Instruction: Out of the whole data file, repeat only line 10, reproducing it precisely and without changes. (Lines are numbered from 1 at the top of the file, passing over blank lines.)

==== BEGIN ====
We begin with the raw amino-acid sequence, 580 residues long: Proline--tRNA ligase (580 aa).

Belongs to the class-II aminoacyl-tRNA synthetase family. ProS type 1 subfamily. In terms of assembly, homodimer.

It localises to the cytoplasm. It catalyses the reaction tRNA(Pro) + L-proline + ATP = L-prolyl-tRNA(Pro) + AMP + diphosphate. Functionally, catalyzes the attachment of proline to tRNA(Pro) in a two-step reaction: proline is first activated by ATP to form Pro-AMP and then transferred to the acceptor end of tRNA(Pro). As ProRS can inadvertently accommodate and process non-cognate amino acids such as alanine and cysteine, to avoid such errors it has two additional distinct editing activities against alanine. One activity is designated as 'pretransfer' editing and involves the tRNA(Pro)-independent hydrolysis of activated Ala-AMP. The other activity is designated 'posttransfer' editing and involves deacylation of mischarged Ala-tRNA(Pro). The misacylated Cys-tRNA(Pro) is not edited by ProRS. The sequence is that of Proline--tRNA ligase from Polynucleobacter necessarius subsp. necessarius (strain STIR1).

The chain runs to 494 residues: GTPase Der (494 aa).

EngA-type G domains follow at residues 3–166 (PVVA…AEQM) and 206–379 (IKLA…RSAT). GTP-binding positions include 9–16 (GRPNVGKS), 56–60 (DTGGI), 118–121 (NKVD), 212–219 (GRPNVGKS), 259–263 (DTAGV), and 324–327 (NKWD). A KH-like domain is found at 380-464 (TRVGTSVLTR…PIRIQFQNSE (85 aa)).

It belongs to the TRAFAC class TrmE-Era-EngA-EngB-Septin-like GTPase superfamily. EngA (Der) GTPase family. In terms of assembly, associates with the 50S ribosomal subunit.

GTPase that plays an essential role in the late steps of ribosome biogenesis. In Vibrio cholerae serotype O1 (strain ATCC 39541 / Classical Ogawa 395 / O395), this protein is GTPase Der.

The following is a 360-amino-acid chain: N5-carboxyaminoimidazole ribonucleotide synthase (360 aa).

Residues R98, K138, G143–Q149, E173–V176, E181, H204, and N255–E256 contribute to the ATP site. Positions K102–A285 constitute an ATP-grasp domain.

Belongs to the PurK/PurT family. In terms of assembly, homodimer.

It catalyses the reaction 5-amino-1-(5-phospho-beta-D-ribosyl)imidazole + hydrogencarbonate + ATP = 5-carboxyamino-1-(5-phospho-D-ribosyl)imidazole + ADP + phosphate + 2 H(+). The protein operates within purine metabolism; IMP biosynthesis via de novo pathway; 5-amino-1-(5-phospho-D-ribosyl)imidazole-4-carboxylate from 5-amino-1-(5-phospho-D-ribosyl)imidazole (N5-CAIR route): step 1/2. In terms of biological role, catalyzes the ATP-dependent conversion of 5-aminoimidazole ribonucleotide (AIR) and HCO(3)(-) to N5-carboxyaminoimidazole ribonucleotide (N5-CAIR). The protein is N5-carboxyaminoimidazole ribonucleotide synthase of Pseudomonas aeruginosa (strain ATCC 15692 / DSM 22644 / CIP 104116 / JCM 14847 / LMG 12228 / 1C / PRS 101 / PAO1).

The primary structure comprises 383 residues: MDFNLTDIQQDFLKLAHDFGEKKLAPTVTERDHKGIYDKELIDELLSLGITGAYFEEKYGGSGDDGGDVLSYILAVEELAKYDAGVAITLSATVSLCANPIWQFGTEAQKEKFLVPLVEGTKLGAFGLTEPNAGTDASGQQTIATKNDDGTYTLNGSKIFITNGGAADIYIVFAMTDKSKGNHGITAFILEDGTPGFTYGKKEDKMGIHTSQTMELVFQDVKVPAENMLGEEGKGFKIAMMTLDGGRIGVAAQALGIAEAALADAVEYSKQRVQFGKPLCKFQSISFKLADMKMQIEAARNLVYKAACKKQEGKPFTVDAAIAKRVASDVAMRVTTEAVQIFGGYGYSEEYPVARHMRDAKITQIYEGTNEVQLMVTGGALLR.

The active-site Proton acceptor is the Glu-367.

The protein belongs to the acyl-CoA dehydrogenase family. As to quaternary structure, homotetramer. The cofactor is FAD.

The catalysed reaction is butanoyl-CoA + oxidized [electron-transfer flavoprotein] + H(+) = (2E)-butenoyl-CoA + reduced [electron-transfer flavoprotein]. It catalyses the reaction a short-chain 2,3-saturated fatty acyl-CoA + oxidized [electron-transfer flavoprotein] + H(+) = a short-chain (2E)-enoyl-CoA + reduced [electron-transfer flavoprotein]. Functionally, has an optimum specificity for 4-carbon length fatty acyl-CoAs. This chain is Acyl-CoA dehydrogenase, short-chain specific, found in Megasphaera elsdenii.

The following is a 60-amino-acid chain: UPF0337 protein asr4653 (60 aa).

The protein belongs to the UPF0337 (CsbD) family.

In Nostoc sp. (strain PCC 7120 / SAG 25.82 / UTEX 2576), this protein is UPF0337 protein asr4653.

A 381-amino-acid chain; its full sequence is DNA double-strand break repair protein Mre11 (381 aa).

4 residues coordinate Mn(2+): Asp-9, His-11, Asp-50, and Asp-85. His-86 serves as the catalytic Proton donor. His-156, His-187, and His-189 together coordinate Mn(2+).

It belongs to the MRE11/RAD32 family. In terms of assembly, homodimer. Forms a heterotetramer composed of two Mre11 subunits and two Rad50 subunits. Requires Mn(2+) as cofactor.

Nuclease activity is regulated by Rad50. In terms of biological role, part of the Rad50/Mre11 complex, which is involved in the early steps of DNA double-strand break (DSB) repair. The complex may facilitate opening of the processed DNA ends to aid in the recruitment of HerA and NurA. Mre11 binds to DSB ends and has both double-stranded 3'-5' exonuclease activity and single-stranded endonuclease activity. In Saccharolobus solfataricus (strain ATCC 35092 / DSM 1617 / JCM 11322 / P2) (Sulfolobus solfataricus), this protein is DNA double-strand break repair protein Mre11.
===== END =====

Belongs to the PurK/PurT family. In terms of assembly, homodimer.